Wheat C, Parasa S, Strate L. Epidemiologic trends for diverticulitis and diverticular bleeding: one increasing, one decreasing. Program No. P929. ACG 2013 Annual Scientific Meeting Abstracts. San Diego: American College of Gastroenterology.
Epidemiologic trends for diverticulitis and diverticular bleeding show the prevalence of the former is increasing over time while that of the latter is on the decline. These findings from an analysis of the largest publicly available US inpatient care database were presented on October 14, 2013, at the American College of Gastroenterology Annual Scientific Session.
“The prevalence of one disease (diverticulitis) is decreasing while the other (diverticular bleeding) is increasing, suggesting that the etiopathogenesis of these disorders is different,” Lisa Strate, MD, of Harborview Medical Center in Seattle told ConsultantLive. “Both diverticulitis and diverticular bleeding are more common in women. Diverticulitis is more common than diverticular bleeding except in the elderly. Diverticular bleeding is uncommon in individuals younger than 50 years.”
Dr Strate and colleagues analyzed data from the National Inpatient Sample (NIS) of the Health Care and Utilization Project from years 2000 to 2010, which is the largest publicly available database of its kind in the United States. They identified adult patients with a principal discharge diagnosis of diverticular bleeding or diverticulitis. Using US Census and Intercensal data for each year, they calculated individual age, gender, and race-adjusted prevalence rates.
The researchers found the prevalence of diverticular bleeding decreased over the 10-year time span from 32.6/100,000 in 2000 to 27.1/100,000 in 2010. In comparison, the prevalence of diverticulitis increased over the majority of the 10-year time span, with a peak in 2008. The prevalence was 74.1/100,000 in 2000, 95.7/100,000 in 2008, and 91.7/100,000 in 2010. The prevalence of diverticulitis and diverticular bleeding was higher in females than in males throughout the period of observation. The prevalence of diverticular bleeding was highest in African Americans (34.4/100,000 in 2010), whereas the prevalence of diverticulitis was highest in whites (75.5/100,000 in 2010).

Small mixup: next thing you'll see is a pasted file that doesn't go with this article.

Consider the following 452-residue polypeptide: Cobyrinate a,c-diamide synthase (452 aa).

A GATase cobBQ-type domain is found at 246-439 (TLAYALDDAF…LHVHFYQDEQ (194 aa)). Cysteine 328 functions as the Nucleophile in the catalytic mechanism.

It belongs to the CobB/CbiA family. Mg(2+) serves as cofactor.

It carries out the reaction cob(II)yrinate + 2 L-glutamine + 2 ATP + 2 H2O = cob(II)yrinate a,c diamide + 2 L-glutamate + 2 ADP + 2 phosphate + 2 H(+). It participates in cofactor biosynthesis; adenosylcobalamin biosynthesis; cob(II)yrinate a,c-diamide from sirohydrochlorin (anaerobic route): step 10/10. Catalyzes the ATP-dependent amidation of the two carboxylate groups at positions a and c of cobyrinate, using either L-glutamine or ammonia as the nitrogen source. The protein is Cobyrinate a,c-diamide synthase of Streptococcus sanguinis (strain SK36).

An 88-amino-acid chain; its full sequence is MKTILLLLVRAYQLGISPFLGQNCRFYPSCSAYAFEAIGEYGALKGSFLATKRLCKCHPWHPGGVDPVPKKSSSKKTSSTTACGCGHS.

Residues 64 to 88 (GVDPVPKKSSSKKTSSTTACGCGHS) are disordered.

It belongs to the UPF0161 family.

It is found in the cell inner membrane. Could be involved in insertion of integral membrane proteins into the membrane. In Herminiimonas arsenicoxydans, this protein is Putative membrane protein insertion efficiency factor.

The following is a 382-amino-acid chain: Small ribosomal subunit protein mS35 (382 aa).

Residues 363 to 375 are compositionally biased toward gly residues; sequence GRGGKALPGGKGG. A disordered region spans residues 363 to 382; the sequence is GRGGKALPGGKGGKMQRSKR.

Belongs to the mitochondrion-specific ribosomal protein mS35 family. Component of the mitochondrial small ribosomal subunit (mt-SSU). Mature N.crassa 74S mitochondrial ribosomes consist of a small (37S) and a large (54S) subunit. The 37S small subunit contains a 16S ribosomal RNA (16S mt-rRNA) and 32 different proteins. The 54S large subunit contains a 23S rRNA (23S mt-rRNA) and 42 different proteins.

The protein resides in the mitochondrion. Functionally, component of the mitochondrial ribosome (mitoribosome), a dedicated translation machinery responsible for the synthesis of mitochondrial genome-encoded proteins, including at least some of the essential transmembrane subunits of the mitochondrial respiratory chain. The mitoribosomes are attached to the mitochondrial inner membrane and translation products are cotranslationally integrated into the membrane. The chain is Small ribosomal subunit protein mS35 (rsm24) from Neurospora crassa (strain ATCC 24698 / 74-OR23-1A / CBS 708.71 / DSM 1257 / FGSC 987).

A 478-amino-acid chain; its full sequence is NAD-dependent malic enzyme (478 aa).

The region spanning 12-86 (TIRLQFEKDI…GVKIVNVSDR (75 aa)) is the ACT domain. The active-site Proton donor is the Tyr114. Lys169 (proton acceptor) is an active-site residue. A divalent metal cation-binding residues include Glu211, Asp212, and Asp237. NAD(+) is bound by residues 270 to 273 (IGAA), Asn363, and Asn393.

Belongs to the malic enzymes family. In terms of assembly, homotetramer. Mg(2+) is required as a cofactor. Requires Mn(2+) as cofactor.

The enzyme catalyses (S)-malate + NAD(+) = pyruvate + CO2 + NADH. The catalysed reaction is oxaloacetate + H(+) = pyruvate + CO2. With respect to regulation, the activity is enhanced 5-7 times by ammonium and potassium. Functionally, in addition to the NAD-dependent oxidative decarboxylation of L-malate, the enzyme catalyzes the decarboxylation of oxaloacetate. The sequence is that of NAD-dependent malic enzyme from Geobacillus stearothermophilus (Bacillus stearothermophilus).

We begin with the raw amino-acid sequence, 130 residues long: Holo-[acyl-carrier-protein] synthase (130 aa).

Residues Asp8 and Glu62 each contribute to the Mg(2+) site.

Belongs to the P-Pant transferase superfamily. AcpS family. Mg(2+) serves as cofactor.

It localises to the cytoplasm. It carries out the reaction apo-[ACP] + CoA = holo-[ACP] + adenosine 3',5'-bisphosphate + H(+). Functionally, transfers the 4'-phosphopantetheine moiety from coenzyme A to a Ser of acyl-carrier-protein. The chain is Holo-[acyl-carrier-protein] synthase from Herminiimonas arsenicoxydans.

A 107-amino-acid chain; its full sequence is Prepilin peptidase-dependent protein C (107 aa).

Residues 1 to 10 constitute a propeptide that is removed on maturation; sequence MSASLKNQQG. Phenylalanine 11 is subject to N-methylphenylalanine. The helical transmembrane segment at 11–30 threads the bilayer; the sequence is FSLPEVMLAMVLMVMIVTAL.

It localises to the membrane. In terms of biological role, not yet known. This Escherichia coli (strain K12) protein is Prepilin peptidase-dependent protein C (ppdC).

Why the divergent trends? The answer may lie in environmental factors. “Obesity, diet, physical activity, smoking, and non-steroidal anti-inflammatory drug use,” says Dr Strate, “are known risk factors for diverticulitis and diverticular bleeding, and likely play a role in these trends.” She adds, “These same risk factors have also been associated with diverticular bleeding, so it is less clear why the incidence of bleeding is decreasing. However, diverticulitis and diverticular bleeding are felt to evolve through different biologic pathways.”
Hormonal differences could explain the sex differences. “In one study, use of oral contraceptives and hormone replacement therapy was positively associated with hospitalization for diverticular disease,” says Dr Strate. She has recently found that genetics play an important role in diverticular disease so “inherited factors could explain racial differences, as could different environmental exposures,” she said.
These data are unlikely to change the management of diverticulitis or diverticular bleeding, and are most relevant to public health experts to guide future research regarding risk factors for diverticular complications. “However, they may be helpful to providers and patients in terms of understanding and explaining these disorders and their trends,” said Dr Strate.